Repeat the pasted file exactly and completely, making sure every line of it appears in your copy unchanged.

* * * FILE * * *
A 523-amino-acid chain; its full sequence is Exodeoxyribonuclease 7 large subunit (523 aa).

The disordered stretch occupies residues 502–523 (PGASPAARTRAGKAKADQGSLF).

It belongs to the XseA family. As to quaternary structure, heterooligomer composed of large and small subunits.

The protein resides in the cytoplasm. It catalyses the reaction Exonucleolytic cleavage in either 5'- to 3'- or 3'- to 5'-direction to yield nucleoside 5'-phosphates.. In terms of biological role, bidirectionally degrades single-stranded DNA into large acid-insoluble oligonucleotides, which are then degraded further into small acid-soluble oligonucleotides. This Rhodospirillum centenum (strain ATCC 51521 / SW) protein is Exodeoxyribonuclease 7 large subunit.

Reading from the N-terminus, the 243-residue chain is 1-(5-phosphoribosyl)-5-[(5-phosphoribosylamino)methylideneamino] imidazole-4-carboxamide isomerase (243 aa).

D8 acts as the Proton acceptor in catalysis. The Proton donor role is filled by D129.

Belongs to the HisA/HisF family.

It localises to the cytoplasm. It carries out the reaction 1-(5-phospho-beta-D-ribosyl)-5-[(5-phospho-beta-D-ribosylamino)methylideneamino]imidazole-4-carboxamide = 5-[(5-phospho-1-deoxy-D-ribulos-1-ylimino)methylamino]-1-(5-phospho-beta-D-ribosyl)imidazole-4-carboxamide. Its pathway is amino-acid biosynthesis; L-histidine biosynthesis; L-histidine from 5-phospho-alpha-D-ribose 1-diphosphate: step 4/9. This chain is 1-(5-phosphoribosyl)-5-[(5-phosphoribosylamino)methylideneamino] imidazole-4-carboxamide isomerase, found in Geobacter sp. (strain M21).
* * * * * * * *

A 523-amino-acid chain; its full sequence is Exodeoxyribonuclease 7 large subunit (523 aa).

The disordered stretch occupies residues 502–523 (PGASPAARTRAGKAKADQGSLF).

It belongs to the XseA family. As to quaternary structure, heterooligomer composed of large and small subunits.

The protein resides in the cytoplasm. It catalyses the reaction Exonucleolytic cleavage in either 5'- to 3'- or 3'- to 5'-direction to yield nucleoside 5'-phosphates.. In terms of biological role, bidirectionally degrades single-stranded DNA into large acid-insoluble oligonucleotides, which are then degraded further into small acid-soluble oligonucleotides. This Rhodospirillum centenum (strain ATCC 51521 / SW) protein is Exodeoxyribonuclease 7 large subunit.

Reading from the N-terminus, the 243-residue chain is 1-(5-phosphoribosyl)-5-[(5-phosphoribosylamino)methylideneamino] imidazole-4-carboxamide isomerase (243 aa).

D8 acts as the Proton acceptor in catalysis. The Proton donor role is filled by D129.

Belongs to the HisA/HisF family.

It localises to the cytoplasm. It carries out the reaction 1-(5-phospho-beta-D-ribosyl)-5-[(5-phospho-beta-D-ribosylamino)methylideneamino]imidazole-4-carboxamide = 5-[(5-phospho-1-deoxy-D-ribulos-1-ylimino)methylamino]-1-(5-phospho-beta-D-ribosyl)imidazole-4-carboxamide. Its pathway is amino-acid biosynthesis; L-histidine biosynthesis; L-histidine from 5-phospho-alpha-D-ribose 1-diphosphate: step 4/9. This chain is 1-(5-phosphoribosyl)-5-[(5-phosphoribosylamino)methylideneamino] imidazole-4-carboxamide isomerase, found in Geobacter sp. (strain M21).